According to Wikipedia, Just In Time (JIT) is a production strategy that strives to improve a business’ return on investment by reducing in-process inventory and associated carrying costs.
The JIT philosophy aims to align different operators in the supply chain, hence avoiding delays at critical handover moments. These delays are in turn responsible for increasing stock volumes. By applying JIT, stock levels tend to go down, service levels go up and time-to-market improves.
So what about Business Intelligence?
In a Business Intelligence process, you will find a lot of Supply Chain alike elements. Groups of people needing to hand over to other groups: Business people dreaming up a Business Case, The analyst creating a Business Evaluation, the internal BI team translating specs, The Finance team evaluating budget and ROI, the vendor management team handling RFP, Management team signing off on a project, and so forth. During a project, development teams hand over to testers and key users need to involve the Business user for user acceptance. This cycle will run for many times and interaction tend to be complex rather than linear.
Before you get results back to the Business, there are quite some areas in which you will find stock piling and hand-over delays. These issues are in some ways quite similar to the Supply Chain example.
So how does this impact time to market, process cost, and delivery?
What about return on assets and return on investment?
Akin to Just-In-Time, the domain of Business Intelligence offers some methods to improve through time and avoid unnecessary delays
- Using an iterative (Agile/scrum) method for delivery shortens the feedback loop
- Automate code generation instead of hand coding practice
- Use tools and workflows capable of handing over work between teams
- Avoid double work, ideally you would like to have a from-whiteboard-to-development-back-to-business process flow
- User BICC principles – making sure that all assets involved (inside or outside) as a part of a team
As with Just-In-Time, you want to measure the flow and define critical moments. As in the Supply Chain world, you want to make sure the process itself is improving as you go along.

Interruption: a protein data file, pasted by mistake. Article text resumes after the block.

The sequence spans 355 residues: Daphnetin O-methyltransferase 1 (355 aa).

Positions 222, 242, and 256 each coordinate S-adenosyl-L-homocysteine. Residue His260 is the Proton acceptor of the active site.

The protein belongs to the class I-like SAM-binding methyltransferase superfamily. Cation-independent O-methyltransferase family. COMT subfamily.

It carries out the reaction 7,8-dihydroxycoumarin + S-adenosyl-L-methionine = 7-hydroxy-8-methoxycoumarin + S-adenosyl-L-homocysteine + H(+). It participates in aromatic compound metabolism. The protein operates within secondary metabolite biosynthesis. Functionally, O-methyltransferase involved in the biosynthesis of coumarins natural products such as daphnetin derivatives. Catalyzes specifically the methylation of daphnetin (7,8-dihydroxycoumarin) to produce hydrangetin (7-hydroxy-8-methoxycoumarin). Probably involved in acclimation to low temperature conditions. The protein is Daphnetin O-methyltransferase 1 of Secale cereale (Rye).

DWA (Data Warehouse Automation) seems to be a good technique, covering all of the above.
By shifting markers across the chain you may further improve time to market and service level. Today it is still current that business users get involved at the beginning an at the end of a flow.
Why do we need to do this?
Early prototyping techniques may allow you to get user adoption way before the dev team gets in action, which will save a lot of time and confusion obviously. Using a good prototyping procedure may cut away the need for late-in-chain user validation & may indeed allow you to avoid costly rework altogether.
However, some Business users do not like abstract methods – they want prototypes to carry real relevant data. That’s why Data Discovery can be so popular in this stage – or why Proof of Concept exercises tend to focus on this.
But it can create frustration thereafter. First because it will invariably show errors, likely due to data quality issues, which will cause early stage resistance, but far worse: because it sets over-optimistic expectations on time to market
Think about it: if it only takes a couple of days to show a prototype based on a relevant data sample, why would users then feel comfortable to wait months to be able to work with actual results.
Concepts such as Governed Data Discovery make that the prototype exercise is done on real data, before, during and sometimes even after the development cycle.
In conclusion – Just In Time and the desire to continuously work to improve your supply chain has given birth to techniques such as lean manufacturing and other process improvement techniques. These have already been adopted in software development and to some extent in the BI dev teams – but in my view,
the approach could benefit the whole of the Business Intelligence supply chain.